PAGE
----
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Posts tagged: Organic 101

Organic 101: The Lifecycle of Organic Food Production

This is the fifth installment of the Organic 101 series that explores different aspects of the USDA organic regulations.

Through defined farming practices, organic principles promote ecological balance, foster the cycling of resources, and conserve biodiversity. To understand what that means when it comes to the label on your food, those principles require some more explanation.

Let’s take a closer look at a snapshot of sustainable food production, using the lifecycle of organic cheddar to get a fuller picture. Read more »

Organic 101: Complaints and How They’re Handled

This is the fourth installment of the Organic 101 series that explores different aspects of the USDA organic regulations.

When the National Organic Program (NOP) declared in late 2009 that it was the beginning of the “age of enforcement,” it renewed its mission to protect the integrity of the USDA organic seal and the products labeled organic.

Enforcement efforts are a critical part of that mission, and investigating violations of the organic standards alleged by complaints is an integral component of the NOP’s work. Read more »

Organic 101: What the USDA Organic Label Means

This is the third installment of the Organic 101 series that explores different aspects of the USDA organic regulations.

Organic certification requires that farmers and handlers document their processes and get inspected every year. Organic on-site inspections account for every component of the operation, including, but not limited to, seed sources, soil conditions, crop health, weed and pest management, water systems, inputs, contamination and commingling risks and prevention, and record-keeping. Tracing organic products from start to finish is part of the USDA organic promise.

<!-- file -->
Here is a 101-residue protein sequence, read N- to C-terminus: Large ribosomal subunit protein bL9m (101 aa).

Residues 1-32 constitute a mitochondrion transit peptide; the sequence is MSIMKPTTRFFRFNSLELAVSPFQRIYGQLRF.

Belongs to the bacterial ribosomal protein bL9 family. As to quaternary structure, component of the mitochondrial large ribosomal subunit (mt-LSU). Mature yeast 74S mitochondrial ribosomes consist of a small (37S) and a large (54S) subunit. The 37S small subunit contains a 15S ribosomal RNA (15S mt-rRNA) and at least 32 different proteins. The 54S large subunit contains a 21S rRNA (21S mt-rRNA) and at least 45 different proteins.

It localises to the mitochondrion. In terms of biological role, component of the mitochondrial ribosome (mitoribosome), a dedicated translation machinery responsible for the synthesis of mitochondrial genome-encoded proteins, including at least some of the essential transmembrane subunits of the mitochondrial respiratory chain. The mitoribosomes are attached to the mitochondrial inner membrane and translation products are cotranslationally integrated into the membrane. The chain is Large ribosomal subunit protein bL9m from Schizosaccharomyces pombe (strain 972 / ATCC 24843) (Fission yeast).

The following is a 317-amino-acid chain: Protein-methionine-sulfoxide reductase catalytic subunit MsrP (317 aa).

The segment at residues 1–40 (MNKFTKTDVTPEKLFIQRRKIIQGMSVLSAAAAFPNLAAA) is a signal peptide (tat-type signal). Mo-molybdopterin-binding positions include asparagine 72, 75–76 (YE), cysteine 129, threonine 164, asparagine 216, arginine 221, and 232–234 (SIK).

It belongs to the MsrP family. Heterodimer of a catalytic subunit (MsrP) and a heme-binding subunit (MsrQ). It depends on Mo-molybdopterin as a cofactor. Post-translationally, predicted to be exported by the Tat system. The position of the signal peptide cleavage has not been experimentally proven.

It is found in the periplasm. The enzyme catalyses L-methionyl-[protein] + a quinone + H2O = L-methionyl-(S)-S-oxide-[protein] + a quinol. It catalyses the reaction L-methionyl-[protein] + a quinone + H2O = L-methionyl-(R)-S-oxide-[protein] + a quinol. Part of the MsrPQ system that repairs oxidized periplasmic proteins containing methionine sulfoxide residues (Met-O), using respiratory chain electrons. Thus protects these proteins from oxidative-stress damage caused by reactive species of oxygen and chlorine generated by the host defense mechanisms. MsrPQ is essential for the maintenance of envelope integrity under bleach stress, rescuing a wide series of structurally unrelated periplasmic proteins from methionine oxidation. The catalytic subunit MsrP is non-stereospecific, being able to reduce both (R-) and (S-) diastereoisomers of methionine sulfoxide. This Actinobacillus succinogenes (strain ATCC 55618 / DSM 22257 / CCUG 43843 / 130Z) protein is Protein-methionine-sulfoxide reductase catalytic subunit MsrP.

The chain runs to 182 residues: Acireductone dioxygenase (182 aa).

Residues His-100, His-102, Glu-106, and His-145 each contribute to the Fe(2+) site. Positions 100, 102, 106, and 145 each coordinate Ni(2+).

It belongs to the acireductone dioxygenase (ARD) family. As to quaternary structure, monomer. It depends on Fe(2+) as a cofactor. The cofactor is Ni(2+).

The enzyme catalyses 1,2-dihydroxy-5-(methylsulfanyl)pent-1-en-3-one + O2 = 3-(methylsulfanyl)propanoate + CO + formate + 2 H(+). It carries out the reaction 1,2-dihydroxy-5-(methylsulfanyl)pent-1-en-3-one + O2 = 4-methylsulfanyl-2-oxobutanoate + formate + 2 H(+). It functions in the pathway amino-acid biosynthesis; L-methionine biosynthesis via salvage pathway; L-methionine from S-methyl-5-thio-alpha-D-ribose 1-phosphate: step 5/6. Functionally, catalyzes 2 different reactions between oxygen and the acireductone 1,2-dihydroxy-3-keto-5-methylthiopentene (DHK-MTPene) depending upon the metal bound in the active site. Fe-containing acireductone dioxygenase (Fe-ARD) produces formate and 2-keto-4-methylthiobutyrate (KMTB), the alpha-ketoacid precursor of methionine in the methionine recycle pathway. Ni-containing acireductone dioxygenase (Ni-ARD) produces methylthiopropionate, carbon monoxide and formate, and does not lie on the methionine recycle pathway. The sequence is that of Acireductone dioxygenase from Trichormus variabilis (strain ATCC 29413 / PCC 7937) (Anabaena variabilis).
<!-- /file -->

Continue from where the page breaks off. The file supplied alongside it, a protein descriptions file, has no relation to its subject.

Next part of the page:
Organic certification requires that farmers and handlers document their processes and get inspected every year. Organic on-site inspections account for every component of the operation, including, but not limited to, seed sources, soil conditions, crop health, weed and pest management, water systems, inputs, contamination and commingling risks and prevention, and record-keeping. Tracing organic products from start to finish is part of the USDA organic promise.

Amidst nutrition facts, ingredients lists, and dietary claims on food packages, “organic” might appear as one more piece of information to decipher when shopping for foods.  So understanding what “organic” really means can help shoppers make informed choices during their next visit to the store or farmers’ market. Read more »

Organic 101: Allowed and Prohibited Substances

The basic rule for organic agriculture is to allow natural substances and prohibit synthetic. For livestock like these healthy cows, however, vaccines play an important part in animal health—especially since antibiotic therapy is prohibited.

The basic rule for organic agriculture is to allow natural substances and prohibit synthetic. For livestock like these healthy cows, however, vaccines play an important part in animal health—especially since antibiotic therapy is prohibited. (Photo courtesy Pleasantview Farm, an Ohio certified organic dairy farm)

This is the second  installment of the Organic 101 series that explores different aspects of the USDA organic regulations.

Organic standards are designed to allow natural substances in organic farming while prohibiting synthetic substances. The National List of Allowed and Prohibited Substances—a component of the organic standards—lists the exceptions to this basic rule. Read more »

Organic 101: What Organic Farming (and Processing) Doesn’t Allow

The USDA organic label on dairy or meat products means that the animals from which it originated were raised in living conditions that accommodated their natural behaviors, without being administered hormones or antibiotics, and while grazing on pasture grown on healthy soil.  Photo by Ryan Thompson.

The USDA organic label on dairy or meat products means that the animals from which it originated were raised in living conditions that accommodated their natural behaviors, without being administered hormones or antibiotics, and while grazing on pasture grown on healthy soil. Photo by Ryan Thompson.

This is the first in series of Organic 101 pieces that will explore the different rules within the USDA organic regulations.

When it comes to organic foods, it’s just as important to know what isn’t allowed as what is.  The organic standards are process-based, meaning they establish the rules for an entire system of farming that follows a product from its beginnings on the farm all the way to retail. Read more »